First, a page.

At Memorial Sloan Kettering, we take a comprehensive approach to surgery for breast cancer. In many cases, we can offer innovative treatments that can save or reconstruct the breast.

Surgery is usually the first treatment for breast cancer. For most women, options include mastectomy (removal of the breast), mastectomy with breast reconstruction, and breast conserving surgery, in which the tumor and an area of normal tissue around it are removed, followed by radiation. The extent of the cancer, the size of your breast, and your preferences determine which of these is the right treatment for you.

If you have any physical problems after surgery or during treatment, tell your doctor or nurse. He or she can refer you to one of our rehabilitation professionals. An occupational therapist (a specialist who helps with daily living skills) and a physical therapist are available at the Evelyn H. Lauder Breast Center to educate and treat people with issues such as lymphedema or limited mobility after surgery.

Learn more about our approach to surgery at MSK, which focuses on the whole patient.

Our experienced and compassionate surgeons are highly skilled in performing mastectomy, a procedure that involves removing the entire breast. When the breast reconstruction process is begun at the same time as a mastectomy, the skin is left intact, to serve as an envelope with which to rebuild the breast. This is called skin-sparing mastectomy. In some patients it is also possible to save the nipple, a method known as nipple-sparing mastectomy.

Lumpectomy is the removal of the cancer and an area (called a margin) of normal breast tissue around it. This is an outpatient procedure, which means you don’t need to be admitted to the hospital overnight. Lumpectomy must be followed by radiation to the breast in order to adequately treat all the cancer. There are exceptions for selected groups of women such as those older than age 70 who have small estrogen receptor–positive cancers.

Lymph Node Biopsy (Sentinel Node Biopsy)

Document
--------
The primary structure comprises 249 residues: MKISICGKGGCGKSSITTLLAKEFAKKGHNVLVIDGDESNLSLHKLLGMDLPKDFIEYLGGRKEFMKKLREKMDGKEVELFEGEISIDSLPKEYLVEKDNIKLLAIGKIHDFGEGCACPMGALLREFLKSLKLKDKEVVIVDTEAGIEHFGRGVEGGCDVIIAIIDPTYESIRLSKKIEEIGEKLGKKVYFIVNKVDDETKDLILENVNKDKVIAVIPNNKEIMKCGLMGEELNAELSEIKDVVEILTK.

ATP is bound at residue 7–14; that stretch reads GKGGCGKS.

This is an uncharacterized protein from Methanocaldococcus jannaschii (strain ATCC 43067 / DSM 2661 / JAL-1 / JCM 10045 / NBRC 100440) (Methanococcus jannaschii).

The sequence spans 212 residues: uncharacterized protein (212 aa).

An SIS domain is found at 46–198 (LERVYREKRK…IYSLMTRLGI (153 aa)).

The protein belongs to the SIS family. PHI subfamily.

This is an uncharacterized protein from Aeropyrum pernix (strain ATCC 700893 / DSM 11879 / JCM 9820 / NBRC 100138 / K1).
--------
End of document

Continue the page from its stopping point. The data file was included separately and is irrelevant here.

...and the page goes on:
To plan an effective treatment strategy for you, we’ll have to know if the cancer has spread to your lymph nodes. The sentinel node or nodes are located in the underarm area and are the first lymph nodes cancer cells travel to when they leave the breast. We find the sentinel nodes by injecting a low dose of radioactivity into the breast the day before surgery, by putting a blue dye into the breast during surgery, or both. The nodes that are radioactive or blue are the sentinel nodes. If there is no cancer in the sentinel nodes, we know there is no cancer in the remaining nodes in the armpit and they can be left alone. Sentinel node biopsy is done with lumpectomy or mastectomy and is a much smaller operation than taking out all of the underarm lymph noes (called axillary dissection). The procedure also has fewer side effects. 

Breast Reconstruction
If you’ve had a breast removed, we can offer many options for reconstruction. These include implant surgery and tissue transfers such as TRAM, DIEP, gluteal free, and latissimus dosi flap procedures.

Breast Prosthesis
Many women who’ve had a mastectomy to treat breast cancer choose to wear an artificial external breast prosthesis rather than have the breast reconstructed.

Lymphedema, a swelling in your limbs, can be very uncomfortable. It can occur when some or all of the axillary (underarm) lymph nodes are removed as part of treatment for breast cancer.